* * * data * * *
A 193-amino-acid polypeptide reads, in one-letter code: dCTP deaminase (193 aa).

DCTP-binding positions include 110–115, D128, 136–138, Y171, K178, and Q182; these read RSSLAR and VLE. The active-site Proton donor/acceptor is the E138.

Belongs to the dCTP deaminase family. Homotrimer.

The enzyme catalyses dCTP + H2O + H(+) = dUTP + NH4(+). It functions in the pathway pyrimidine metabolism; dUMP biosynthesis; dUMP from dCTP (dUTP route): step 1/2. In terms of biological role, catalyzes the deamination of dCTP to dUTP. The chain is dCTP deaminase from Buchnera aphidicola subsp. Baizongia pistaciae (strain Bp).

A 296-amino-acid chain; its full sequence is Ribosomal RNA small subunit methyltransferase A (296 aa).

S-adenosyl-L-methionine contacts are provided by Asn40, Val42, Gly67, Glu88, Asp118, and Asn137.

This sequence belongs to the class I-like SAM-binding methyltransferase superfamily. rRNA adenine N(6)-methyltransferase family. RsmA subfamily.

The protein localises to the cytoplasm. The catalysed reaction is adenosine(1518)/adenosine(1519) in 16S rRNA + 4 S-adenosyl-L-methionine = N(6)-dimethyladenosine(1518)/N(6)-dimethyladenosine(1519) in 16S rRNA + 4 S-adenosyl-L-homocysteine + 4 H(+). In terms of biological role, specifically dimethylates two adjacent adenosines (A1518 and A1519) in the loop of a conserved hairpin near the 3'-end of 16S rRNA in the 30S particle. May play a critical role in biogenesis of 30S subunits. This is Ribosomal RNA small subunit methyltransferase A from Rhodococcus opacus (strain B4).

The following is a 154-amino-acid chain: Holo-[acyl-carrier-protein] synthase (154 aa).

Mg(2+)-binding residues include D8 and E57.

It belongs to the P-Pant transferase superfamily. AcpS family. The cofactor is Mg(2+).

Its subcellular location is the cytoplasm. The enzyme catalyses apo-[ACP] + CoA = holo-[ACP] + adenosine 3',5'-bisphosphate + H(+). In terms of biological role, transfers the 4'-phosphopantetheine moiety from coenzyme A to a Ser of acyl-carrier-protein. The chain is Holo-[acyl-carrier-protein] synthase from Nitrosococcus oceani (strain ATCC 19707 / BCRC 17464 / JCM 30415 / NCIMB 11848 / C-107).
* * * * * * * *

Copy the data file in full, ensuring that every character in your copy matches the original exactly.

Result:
A 193-amino-acid polypeptide reads, in one-letter code: dCTP deaminase (193 aa).

DCTP-binding positions include 110–115, D128, 136–138, Y171, K178, and Q182; these read RSSLAR and VLE. The active-site Proton donor/acceptor is the E138.

Belongs to the dCTP deaminase family. Homotrimer.

The enzyme catalyses dCTP + H2O + H(+) = dUTP + NH4(+). It functions in the pathway pyrimidine metabolism; dUMP biosynthesis; dUMP from dCTP (dUTP route): step 1/2. In terms of biological role, catalyzes the deamination of dCTP to dUTP. The chain is dCTP deaminase from Buchnera aphidicola subsp. Baizongia pistaciae (strain Bp).

A 296-amino-acid chain; its full sequence is Ribosomal RNA small subunit methyltransferase A (296 aa).

S-adenosyl-L-methionine contacts are provided by Asn40, Val42, Gly67, Glu88, Asp118, and Asn137.

This sequence belongs to the class I-like SAM-binding methyltransferase superfamily. rRNA adenine N(6)-methyltransferase family. RsmA subfamily.

The protein localises to the cytoplasm. The catalysed reaction is adenosine(1518)/adenosine(1519) in 16S rRNA + 4 S-adenosyl-L-methionine = N(6)-dimethyladenosine(1518)/N(6)-dimethyladenosine(1519) in 16S rRNA + 4 S-adenosyl-L-homocysteine + 4 H(+). In terms of biological role, specifically dimethylates two adjacent adenosines (A1518 and A1519) in the loop of a conserved hairpin near the 3'-end of 16S rRNA in the 30S particle. May play a critical role in biogenesis of 30S subunits. This is Ribosomal RNA small subunit methyltransferase A from Rhodococcus opacus (strain B4).

The following is a 154-amino-acid chain: Holo-[acyl-carrier-protein] synthase (154 aa).

Mg(2+)-binding residues include D8 and E57.

It belongs to the P-Pant transferase superfamily. AcpS family. The cofactor is Mg(2+).

Its subcellular location is the cytoplasm. The enzyme catalyses apo-[ACP] + CoA = holo-[ACP] + adenosine 3',5'-bisphosphate + H(+). In terms of biological role, transfers the 4'-phosphopantetheine moiety from coenzyme A to a Ser of acyl-carrier-protein. The chain is Holo-[acyl-carrier-protein] synthase from Nitrosococcus oceani (strain ATCC 19707 / BCRC 17464 / JCM 30415 / NCIMB 11848 / C-107).